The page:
The UN refugee agency and its partner organisations are working hard to help the returnees rebuild their lives in Afghanistan. Returnees receive a grant to cover basic needs, as well as access to medical facilities, immunisations and landmine awareness training.

UNHCR's housing programme provides tool kits and building supplies for families to build new homes where old ones have been destroyed. The agency also supports the rehabilitation of public buildings as well as programmes to rehabilitate the water supply, vocational training and cash-for-work projects.

Rebuilding Lives in Afghanistan

Afghanistan: Rebuilding a War-Torn Country

The cycle of life has started again in Afghanistan as returnees put their shoulders to the wheel to rebuild their war-torn country.

Return is only the first step on Afghanistan's long road to recovery. UNHCR is helping returnees settle back home with repatriation packages, shelter kits, mine-awareness training and vaccination against diseases. Slowly but surely, Afghans across the land are reuniting with loved ones, reconstructing homes, going back to school and resuming work. A new phase in their lives has begun.

Watch the process of return, reintegration, rehabilitation and reconstruction unfold in Afghanistan through this gallery.

Afghanistan: Rebuilding a War-Torn Country

Home Without Land

Land is hot property in mountainous Afghanistan, and the lack of it is a major reason Afghans in exile do not want to return.

Although landless returnees are eligible for the Afghan government's land allocation scheme, demand far outstrips supply. By the end of 2007, the authorities were developing 14 settlements countrywide. Nearly 300,000 returnee families had applied for land, out of which 61,000 had been selected and 3,400 families had actually moved into the settlements.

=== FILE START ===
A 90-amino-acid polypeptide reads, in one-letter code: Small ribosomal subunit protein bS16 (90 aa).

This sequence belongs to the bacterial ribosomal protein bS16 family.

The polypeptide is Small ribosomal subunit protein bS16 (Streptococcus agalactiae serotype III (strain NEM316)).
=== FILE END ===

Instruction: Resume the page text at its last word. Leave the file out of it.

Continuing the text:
Desperate returnees sometimes have to camp in open areas or squat in abandoned buildings. Others occupy disputed land where aid agencies are not allowed to build permanent structures such as wells or schools.

One resilient community planted itself in a desert area called Tangi in eastern Afghanistan. With help from the Afghan private sector and the international community, water, homes, mosques and other facilities have sprouted – proof that the right investment and commitment can turn barren land into the good earth.

Posted on 31 January 2008

Home Without Land

Pakistan: Returning HomePlay video

Pakistan: Returning Home

Since the beginning of November, UNHCR has been offering an enhanced package to every registered refugee in Pakistan choosing to go home to Afghanistan.
Afghanistan HomecomingPlay video

Afghanistan Homecoming

Since 2002, UNHCR has helped nearly 4 million Afghan refugees to return home from Pakistan. Recently, Ahmed Shafiq made the journey with his family after 15 years as a refugee. This is his story.
Afghanistan: Mariam's StoryPlay video

Afghanistan: Mariam's Story

Mariam was a refugee in Iran for six years. The widow and mother returned in 2002 and has been internally displaced ever since. Her situation is very uncertain.